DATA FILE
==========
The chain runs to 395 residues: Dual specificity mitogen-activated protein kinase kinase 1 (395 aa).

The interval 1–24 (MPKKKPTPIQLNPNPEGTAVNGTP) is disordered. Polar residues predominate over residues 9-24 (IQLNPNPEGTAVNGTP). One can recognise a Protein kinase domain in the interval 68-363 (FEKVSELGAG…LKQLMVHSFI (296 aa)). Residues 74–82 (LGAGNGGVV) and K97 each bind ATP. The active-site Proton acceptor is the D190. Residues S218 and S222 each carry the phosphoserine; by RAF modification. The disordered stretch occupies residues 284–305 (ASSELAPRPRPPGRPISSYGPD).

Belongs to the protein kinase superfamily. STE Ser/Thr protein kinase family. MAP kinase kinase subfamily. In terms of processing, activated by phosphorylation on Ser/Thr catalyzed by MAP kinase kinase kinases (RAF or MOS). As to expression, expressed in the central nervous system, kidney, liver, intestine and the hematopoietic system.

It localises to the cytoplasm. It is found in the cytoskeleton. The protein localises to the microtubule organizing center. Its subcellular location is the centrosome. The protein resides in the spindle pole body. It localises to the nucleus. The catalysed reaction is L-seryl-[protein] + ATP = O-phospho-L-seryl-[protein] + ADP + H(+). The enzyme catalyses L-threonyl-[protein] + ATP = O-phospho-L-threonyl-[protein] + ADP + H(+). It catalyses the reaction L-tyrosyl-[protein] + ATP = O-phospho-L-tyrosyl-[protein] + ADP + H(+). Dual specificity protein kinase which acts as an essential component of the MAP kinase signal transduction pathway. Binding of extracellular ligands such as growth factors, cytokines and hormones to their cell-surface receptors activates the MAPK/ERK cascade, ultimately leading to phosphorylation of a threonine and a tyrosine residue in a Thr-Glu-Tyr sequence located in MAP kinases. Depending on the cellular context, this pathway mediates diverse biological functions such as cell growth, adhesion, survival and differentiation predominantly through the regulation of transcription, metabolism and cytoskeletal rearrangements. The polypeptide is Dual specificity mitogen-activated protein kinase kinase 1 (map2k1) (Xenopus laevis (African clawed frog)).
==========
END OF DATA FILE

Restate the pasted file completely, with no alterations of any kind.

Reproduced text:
The chain runs to 395 residues: Dual specificity mitogen-activated protein kinase kinase 1 (395 aa).

The interval 1–24 (MPKKKPTPIQLNPNPEGTAVNGTP) is disordered. Polar residues predominate over residues 9-24 (IQLNPNPEGTAVNGTP). One can recognise a Protein kinase domain in the interval 68-363 (FEKVSELGAG…LKQLMVHSFI (296 aa)). Residues 74–82 (LGAGNGGVV) and K97 each bind ATP. The active-site Proton acceptor is the D190. Residues S218 and S222 each carry the phosphoserine; by RAF modification. The disordered stretch occupies residues 284–305 (ASSELAPRPRPPGRPISSYGPD).

Belongs to the protein kinase superfamily. STE Ser/Thr protein kinase family. MAP kinase kinase subfamily. In terms of processing, activated by phosphorylation on Ser/Thr catalyzed by MAP kinase kinase kinases (RAF or MOS). As to expression, expressed in the central nervous system, kidney, liver, intestine and the hematopoietic system.

It localises to the cytoplasm. It is found in the cytoskeleton. The protein localises to the microtubule organizing center. Its subcellular location is the centrosome. The protein resides in the spindle pole body. It localises to the nucleus. The catalysed reaction is L-seryl-[protein] + ATP = O-phospho-L-seryl-[protein] + ADP + H(+). The enzyme catalyses L-threonyl-[protein] + ATP = O-phospho-L-threonyl-[protein] + ADP + H(+). It catalyses the reaction L-tyrosyl-[protein] + ATP = O-phospho-L-tyrosyl-[protein] + ADP + H(+). Dual specificity protein kinase which acts as an essential component of the MAP kinase signal transduction pathway. Binding of extracellular ligands such as growth factors, cytokines and hormones to their cell-surface receptors activates the MAPK/ERK cascade, ultimately leading to phosphorylation of a threonine and a tyrosine residue in a Thr-Glu-Tyr sequence located in MAP kinases. Depending on the cellular context, this pathway mediates diverse biological functions such as cell growth, adhesion, survival and differentiation predominantly through the regulation of transcription, metabolism and cytoskeletal rearrangements. The polypeptide is Dual specificity mitogen-activated protein kinase kinase 1 (map2k1) (Xenopus laevis (African clawed frog)).